August 8, 2011
World Wide Web Turns 20
On Saturday, the World Wide Web celebrated its 20th birthday, as it was on August 6, 1991, that Tim Berners-Lee first posted a project-summary, using Hypertext Mark-Up Language (HTML), on a computer network that utilized a so-called web of hyperlinks, various media outlets reported.
On that date, CNET's Devin Brown reported Saturday, the World Wide Web (W3) "made its debut as a publicly available service on the Internet."
Berners-Lee, who was born in London on June 8, 1955, is credited as the primary creator of the Web, and the system of text links that would ultimately turn the Internet into a useful tool for the masses. He wrote the original software for the W3 in 1990 before publishing it the following year. He would go on to join the MIT Laboratory for Computer Science and was knighted by Queen Elizabeth II for his contributions to technology and the Web's lasting legacy.
"There have been some definite downsides to the Web, such as online predation and a reduction in privacy, but the good has far outweighed the bad," Brown wrote. "Web companies have created millions of jobs across the globe, opened people up to different cultures and ideas, and created a level of transparency in politics that's never quite been achieved before."
"Through social, economic, and political actions online, the world has become entirely different than it was two decades ago," he added. "News travels faster than ever; every single person with access to the Internet has a voice to vent frustration or foster a following; and social interactions have become more varied and far-reaching"¦ The Web has changed the way people think and revolutionized the world as we know it in a remarkably short period of time."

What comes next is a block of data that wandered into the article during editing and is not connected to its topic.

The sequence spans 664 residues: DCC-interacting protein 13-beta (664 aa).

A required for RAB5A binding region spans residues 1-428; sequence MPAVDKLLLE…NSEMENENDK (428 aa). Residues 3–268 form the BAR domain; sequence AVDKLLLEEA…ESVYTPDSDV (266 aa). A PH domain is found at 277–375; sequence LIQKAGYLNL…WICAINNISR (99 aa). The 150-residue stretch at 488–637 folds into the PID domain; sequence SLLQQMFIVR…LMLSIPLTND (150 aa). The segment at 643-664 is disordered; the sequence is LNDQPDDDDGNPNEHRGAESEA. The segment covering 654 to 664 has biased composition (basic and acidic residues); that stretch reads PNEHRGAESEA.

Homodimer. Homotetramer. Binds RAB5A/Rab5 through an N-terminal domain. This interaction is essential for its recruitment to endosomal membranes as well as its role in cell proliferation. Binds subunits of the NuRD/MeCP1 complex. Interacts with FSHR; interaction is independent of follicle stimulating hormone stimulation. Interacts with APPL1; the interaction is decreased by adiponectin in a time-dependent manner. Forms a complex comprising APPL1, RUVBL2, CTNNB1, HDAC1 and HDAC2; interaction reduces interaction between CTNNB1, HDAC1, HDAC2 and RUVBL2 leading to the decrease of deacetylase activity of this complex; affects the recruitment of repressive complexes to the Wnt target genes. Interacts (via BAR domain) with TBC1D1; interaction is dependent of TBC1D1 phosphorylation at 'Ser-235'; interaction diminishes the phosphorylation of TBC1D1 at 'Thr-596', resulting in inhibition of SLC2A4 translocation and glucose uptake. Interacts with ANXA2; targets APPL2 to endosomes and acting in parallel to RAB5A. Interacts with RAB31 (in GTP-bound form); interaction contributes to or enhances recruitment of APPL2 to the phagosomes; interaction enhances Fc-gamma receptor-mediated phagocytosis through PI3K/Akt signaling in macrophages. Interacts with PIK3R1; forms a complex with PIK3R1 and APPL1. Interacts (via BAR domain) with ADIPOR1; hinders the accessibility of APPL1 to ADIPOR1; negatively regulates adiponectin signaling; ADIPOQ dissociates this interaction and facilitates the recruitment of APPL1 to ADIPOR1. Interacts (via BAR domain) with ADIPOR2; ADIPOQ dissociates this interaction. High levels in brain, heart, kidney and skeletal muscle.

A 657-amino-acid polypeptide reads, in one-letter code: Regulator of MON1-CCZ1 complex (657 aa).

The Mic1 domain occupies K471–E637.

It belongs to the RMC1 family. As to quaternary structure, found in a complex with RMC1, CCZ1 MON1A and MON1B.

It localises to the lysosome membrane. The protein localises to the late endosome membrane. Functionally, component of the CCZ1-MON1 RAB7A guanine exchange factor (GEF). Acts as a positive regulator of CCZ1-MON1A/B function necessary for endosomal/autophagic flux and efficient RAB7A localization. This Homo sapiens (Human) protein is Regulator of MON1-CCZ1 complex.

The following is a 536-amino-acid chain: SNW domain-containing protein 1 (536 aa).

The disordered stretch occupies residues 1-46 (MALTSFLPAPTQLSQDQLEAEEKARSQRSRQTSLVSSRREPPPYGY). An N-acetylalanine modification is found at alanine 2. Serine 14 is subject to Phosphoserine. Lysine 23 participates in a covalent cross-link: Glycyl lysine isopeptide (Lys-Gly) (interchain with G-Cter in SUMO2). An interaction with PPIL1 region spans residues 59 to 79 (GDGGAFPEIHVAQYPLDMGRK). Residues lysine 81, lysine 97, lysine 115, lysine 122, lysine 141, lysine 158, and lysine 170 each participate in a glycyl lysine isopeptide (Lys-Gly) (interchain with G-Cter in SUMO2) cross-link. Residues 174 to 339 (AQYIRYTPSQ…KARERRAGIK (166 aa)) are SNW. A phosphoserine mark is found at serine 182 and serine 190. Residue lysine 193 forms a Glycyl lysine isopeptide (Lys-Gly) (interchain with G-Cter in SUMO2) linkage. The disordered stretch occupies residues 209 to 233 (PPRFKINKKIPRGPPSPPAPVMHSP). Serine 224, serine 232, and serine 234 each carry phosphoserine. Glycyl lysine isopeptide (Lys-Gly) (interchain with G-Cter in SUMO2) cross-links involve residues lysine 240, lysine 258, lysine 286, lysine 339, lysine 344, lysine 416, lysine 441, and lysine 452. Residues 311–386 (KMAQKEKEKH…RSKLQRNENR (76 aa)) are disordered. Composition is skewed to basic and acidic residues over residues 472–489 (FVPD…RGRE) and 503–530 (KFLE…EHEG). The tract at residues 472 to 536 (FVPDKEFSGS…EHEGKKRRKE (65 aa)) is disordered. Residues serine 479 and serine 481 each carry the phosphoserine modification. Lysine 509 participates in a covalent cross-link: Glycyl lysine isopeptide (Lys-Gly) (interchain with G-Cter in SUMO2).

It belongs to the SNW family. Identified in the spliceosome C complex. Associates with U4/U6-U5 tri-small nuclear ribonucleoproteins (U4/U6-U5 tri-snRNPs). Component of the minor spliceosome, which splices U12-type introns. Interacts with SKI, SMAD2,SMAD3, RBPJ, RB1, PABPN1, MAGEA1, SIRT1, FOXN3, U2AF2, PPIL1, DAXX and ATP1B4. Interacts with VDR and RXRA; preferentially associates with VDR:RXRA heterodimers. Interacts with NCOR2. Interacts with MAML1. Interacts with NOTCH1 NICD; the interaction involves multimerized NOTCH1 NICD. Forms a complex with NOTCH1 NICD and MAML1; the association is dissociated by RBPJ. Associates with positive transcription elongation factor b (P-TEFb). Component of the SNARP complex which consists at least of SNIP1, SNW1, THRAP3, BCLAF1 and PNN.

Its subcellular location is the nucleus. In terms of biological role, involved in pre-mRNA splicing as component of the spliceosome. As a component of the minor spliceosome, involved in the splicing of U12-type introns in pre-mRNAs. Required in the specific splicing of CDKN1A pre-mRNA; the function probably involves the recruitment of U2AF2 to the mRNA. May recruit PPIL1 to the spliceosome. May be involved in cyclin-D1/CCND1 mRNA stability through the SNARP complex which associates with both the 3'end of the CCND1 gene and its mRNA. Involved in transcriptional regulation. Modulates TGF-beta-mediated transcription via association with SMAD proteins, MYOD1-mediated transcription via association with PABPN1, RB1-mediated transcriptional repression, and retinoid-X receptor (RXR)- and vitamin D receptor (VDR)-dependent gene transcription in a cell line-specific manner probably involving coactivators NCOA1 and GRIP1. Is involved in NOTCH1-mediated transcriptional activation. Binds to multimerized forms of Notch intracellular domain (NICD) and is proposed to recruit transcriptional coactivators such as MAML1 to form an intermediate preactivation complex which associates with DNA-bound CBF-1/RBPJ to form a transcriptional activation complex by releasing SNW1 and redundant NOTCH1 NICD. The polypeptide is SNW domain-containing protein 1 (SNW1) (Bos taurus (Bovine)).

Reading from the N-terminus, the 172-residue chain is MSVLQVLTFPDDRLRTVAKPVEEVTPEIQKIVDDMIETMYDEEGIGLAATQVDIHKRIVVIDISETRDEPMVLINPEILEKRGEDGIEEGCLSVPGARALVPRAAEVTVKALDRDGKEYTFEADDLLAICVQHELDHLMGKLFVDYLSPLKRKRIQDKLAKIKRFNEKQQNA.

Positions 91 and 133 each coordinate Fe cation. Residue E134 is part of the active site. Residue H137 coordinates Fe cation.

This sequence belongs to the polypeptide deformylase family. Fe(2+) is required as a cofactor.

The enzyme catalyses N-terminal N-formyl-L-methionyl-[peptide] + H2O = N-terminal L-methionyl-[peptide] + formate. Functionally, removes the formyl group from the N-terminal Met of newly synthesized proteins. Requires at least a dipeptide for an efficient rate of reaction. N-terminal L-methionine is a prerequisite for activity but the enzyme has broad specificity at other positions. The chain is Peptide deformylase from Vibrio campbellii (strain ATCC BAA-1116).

TechCrunch's John Biggs also reflected on the occasion.
"In the past two decades we've been given ecommerce and spam, we've torn down the music, news, and publishing industries, and we've LOLed at more CATS than we can count," he wrote. "We've seen empires rise and fall, the dissolution of the line between public and private, and the end of enforceable copyright. We've seen new modes of communication drive out unwanted regimes at home and abroad and we've heard the endless howl of a million voices calling out at once."
According to the website Electronista, there are an estimated 17.91 billion web pages that have been indexed on Internet search engines, and counting non-indexed pages and global Intranets, that number increased to nearly 50 billion worldwide.
"From clunky modems to smartphones, Web-based technology has come a long way," said Brown. "The only question is how far will it continue to evolve in the next 20 years?"
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